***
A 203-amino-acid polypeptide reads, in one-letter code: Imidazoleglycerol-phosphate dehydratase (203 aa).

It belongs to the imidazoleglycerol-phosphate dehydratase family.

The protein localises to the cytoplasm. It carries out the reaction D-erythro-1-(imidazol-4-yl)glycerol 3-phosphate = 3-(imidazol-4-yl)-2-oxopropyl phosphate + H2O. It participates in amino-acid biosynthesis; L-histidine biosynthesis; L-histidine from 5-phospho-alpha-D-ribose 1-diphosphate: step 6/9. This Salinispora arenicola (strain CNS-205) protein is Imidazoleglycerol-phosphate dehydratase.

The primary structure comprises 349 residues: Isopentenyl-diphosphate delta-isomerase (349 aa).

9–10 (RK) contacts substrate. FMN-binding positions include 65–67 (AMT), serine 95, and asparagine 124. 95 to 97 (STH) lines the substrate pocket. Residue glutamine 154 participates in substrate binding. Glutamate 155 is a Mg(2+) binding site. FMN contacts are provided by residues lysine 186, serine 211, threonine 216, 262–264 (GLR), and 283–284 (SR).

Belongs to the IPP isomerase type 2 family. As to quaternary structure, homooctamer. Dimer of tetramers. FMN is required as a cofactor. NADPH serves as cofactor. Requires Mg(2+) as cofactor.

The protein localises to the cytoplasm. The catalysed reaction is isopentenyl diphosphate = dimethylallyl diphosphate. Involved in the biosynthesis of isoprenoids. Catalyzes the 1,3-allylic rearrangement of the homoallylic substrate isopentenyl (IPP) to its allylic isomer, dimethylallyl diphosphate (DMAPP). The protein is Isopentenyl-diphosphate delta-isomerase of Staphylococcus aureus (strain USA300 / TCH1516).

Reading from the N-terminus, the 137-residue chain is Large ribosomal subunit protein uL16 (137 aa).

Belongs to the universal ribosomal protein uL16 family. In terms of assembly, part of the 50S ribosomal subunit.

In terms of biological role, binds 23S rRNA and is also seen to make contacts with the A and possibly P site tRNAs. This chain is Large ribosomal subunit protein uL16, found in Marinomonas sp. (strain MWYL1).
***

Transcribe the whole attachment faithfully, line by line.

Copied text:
A 203-amino-acid polypeptide reads, in one-letter code: Imidazoleglycerol-phosphate dehydratase (203 aa).

It belongs to the imidazoleglycerol-phosphate dehydratase family.

The protein localises to the cytoplasm. It carries out the reaction D-erythro-1-(imidazol-4-yl)glycerol 3-phosphate = 3-(imidazol-4-yl)-2-oxopropyl phosphate + H2O. It participates in amino-acid biosynthesis; L-histidine biosynthesis; L-histidine from 5-phospho-alpha-D-ribose 1-diphosphate: step 6/9. This Salinispora arenicola (strain CNS-205) protein is Imidazoleglycerol-phosphate dehydratase.

The primary structure comprises 349 residues: Isopentenyl-diphosphate delta-isomerase (349 aa).

9–10 (RK) contacts substrate. FMN-binding positions include 65–67 (AMT), serine 95, and asparagine 124. 95 to 97 (STH) lines the substrate pocket. Residue glutamine 154 participates in substrate binding. Glutamate 155 is a Mg(2+) binding site. FMN contacts are provided by residues lysine 186, serine 211, threonine 216, 262–264 (GLR), and 283–284 (SR).

Belongs to the IPP isomerase type 2 family. As to quaternary structure, homooctamer. Dimer of tetramers. FMN is required as a cofactor. NADPH serves as cofactor. Requires Mg(2+) as cofactor.

The protein localises to the cytoplasm. The catalysed reaction is isopentenyl diphosphate = dimethylallyl diphosphate. Involved in the biosynthesis of isoprenoids. Catalyzes the 1,3-allylic rearrangement of the homoallylic substrate isopentenyl (IPP) to its allylic isomer, dimethylallyl diphosphate (DMAPP). The protein is Isopentenyl-diphosphate delta-isomerase of Staphylococcus aureus (strain USA300 / TCH1516).

Reading from the N-terminus, the 137-residue chain is Large ribosomal subunit protein uL16 (137 aa).

Belongs to the universal ribosomal protein uL16 family. In terms of assembly, part of the 50S ribosomal subunit.

In terms of biological role, binds 23S rRNA and is also seen to make contacts with the A and possibly P site tRNAs. This chain is Large ribosomal subunit protein uL16, found in Marinomonas sp. (strain MWYL1).